Responding to the U.S. Justice Department's blockbuster antitrust enforcement action, lawyers for AT&T and T-Mobile USA said today in a court filing the proposed merger is a win for consumers.
The attorneys for the two mobile companies said in their joint response (.pdf) to the government’s complaint that the deal would create “substantial new capacity to meet the spectacular growth in demand resulting from an increasingly on-line world.”
Mark Hansen, a name partner in Washington’s Kellogg, Huber, Hansen, Todd, Evans & Figel, filed the court papers this afternoon in U.S. District Court for the District of Columbia. Hansen and Kellogg Huber's Michael Kellogg filed appearances this afternoon for AT&T.
Crowell & Moring and Arnold & Porter also represent AT&T in the case. Teams from O’Melveny & Myers and Cleary Gottlieb Steen & Hamilton represent T-Mobile.
“Rather than substantially reducing competition, the combined firm will usher in more intense competition to an already vibrantly competitive market,” the attorneys said. The lawyers said DOJ’s complaint “fails to come to grips with the significant efficiencies this transaction will generate.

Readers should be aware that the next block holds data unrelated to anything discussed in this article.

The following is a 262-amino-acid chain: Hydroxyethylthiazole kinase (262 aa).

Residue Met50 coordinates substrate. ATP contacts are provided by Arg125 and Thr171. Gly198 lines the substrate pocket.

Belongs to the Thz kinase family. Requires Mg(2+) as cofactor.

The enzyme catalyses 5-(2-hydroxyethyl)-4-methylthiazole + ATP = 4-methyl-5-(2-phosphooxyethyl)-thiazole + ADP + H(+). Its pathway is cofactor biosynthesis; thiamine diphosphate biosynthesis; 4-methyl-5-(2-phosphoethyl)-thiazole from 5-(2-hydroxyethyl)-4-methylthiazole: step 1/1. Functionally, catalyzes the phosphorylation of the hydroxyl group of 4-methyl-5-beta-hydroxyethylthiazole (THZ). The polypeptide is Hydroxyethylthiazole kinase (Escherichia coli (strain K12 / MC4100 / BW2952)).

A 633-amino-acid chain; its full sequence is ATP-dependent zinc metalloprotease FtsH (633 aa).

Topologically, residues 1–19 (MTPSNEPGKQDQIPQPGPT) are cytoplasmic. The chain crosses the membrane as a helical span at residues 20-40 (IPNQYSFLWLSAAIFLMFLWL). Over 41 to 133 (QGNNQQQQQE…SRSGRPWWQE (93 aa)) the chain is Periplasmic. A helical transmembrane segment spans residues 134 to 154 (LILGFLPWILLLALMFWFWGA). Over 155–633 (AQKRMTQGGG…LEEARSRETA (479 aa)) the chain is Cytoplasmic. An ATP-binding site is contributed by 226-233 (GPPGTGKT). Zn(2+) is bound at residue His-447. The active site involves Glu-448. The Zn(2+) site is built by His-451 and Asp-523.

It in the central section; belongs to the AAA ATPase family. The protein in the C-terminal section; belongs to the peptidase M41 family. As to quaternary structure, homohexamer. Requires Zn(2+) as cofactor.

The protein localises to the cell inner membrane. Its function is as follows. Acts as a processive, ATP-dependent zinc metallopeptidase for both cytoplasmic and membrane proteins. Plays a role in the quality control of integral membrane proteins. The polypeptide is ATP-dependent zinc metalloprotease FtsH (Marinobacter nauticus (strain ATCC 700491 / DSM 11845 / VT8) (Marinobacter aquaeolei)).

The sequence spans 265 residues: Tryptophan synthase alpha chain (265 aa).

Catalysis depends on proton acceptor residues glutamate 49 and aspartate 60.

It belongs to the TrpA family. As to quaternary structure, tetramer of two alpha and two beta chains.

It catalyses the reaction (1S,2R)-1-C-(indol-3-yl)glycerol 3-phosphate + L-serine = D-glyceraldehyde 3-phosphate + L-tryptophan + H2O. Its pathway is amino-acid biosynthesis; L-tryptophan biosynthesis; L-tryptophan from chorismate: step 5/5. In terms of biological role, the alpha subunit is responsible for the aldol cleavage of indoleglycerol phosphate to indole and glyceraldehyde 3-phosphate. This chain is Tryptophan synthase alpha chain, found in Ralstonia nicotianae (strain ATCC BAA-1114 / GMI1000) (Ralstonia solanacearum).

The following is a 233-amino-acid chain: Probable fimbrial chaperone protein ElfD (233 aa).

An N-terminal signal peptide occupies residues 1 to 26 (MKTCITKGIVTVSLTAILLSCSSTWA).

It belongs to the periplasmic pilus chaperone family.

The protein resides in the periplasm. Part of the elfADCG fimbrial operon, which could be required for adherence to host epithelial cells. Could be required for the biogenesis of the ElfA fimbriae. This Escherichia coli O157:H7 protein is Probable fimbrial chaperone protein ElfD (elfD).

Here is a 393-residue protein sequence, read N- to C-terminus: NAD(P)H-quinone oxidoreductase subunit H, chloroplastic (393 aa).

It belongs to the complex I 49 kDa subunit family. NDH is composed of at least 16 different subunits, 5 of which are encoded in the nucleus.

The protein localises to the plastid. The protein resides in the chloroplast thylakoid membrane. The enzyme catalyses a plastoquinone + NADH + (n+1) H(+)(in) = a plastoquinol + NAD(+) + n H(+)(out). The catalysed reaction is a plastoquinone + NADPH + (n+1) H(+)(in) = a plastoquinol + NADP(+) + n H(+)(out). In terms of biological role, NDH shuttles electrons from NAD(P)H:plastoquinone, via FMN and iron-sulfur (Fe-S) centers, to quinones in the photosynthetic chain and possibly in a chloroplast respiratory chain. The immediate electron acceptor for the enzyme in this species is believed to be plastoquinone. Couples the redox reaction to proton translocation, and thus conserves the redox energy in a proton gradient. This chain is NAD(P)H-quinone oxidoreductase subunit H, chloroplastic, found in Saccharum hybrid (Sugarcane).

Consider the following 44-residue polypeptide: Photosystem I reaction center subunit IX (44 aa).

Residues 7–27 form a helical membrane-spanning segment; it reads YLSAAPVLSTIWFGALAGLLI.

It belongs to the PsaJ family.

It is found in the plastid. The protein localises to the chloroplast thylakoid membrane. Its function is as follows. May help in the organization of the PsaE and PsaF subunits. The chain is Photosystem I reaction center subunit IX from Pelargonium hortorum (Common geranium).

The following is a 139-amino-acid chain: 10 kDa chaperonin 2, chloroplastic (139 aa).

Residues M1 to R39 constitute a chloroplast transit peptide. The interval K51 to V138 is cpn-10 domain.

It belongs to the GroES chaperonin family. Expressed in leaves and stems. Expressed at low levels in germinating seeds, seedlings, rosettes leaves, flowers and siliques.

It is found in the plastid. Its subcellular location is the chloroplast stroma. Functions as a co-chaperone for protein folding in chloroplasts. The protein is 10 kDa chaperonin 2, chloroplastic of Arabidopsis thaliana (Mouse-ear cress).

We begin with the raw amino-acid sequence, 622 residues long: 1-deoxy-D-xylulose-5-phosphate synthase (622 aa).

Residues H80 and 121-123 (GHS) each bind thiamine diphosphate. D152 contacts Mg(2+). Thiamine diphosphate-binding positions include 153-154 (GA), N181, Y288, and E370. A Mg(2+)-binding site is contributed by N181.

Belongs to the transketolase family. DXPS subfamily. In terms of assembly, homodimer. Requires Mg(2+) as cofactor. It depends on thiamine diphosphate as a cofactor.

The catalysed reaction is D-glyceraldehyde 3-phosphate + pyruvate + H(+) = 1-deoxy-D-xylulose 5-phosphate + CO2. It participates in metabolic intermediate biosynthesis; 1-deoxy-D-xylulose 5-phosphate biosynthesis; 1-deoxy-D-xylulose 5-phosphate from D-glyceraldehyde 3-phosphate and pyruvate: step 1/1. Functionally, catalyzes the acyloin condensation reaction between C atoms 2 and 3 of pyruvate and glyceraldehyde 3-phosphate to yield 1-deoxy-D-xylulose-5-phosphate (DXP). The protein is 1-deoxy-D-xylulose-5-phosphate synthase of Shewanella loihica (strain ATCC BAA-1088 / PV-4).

In the response, the attorneys for AT&T and T-Mobile said the Justice Department “largely ignores the significant competition” from Verizon Wireless and Sprint.
Sprint has filed a separate suit in Washington federal district court challenging the proposed $39 billion merger.
“Wireless competition is fierce: prices have declined steadily, output is expanding, technological innovation is occurring at an extraordinary pace, and new providers with innovative business models have successfully entered and expanded,” the attorneys for AT&T and T-Mobile said. “All of this will continue, and likely increase, after the transaction.”
DOJ said in its complaint (.pdf), filed Aug. 31, that the proposed deal would eliminate T-Mobile “as an independent, low-priced” cell provider and would remove a “significant competitive force from the market.”
The Justice Department’s legal team, including the Antitrust Division’s Claude Scott Jr. and Acting Assistant Attorney General Sharis Pozen, said T-Mobile’s investment in an advanced high-speed network and other innovations have provided substantial value to consumers.
“Thus, unless this acquisition is enjoined, customers of mobile wireless telecommunications services likely will face higher prices, less product variety and innovation, and poorer quality services due to reduced incentives to invest than would exist absent the merger,” Justice attorneys said in the complaint.
U.S. District Judge Ellen Segal Huvelle has set a status hearing for Sept. 21.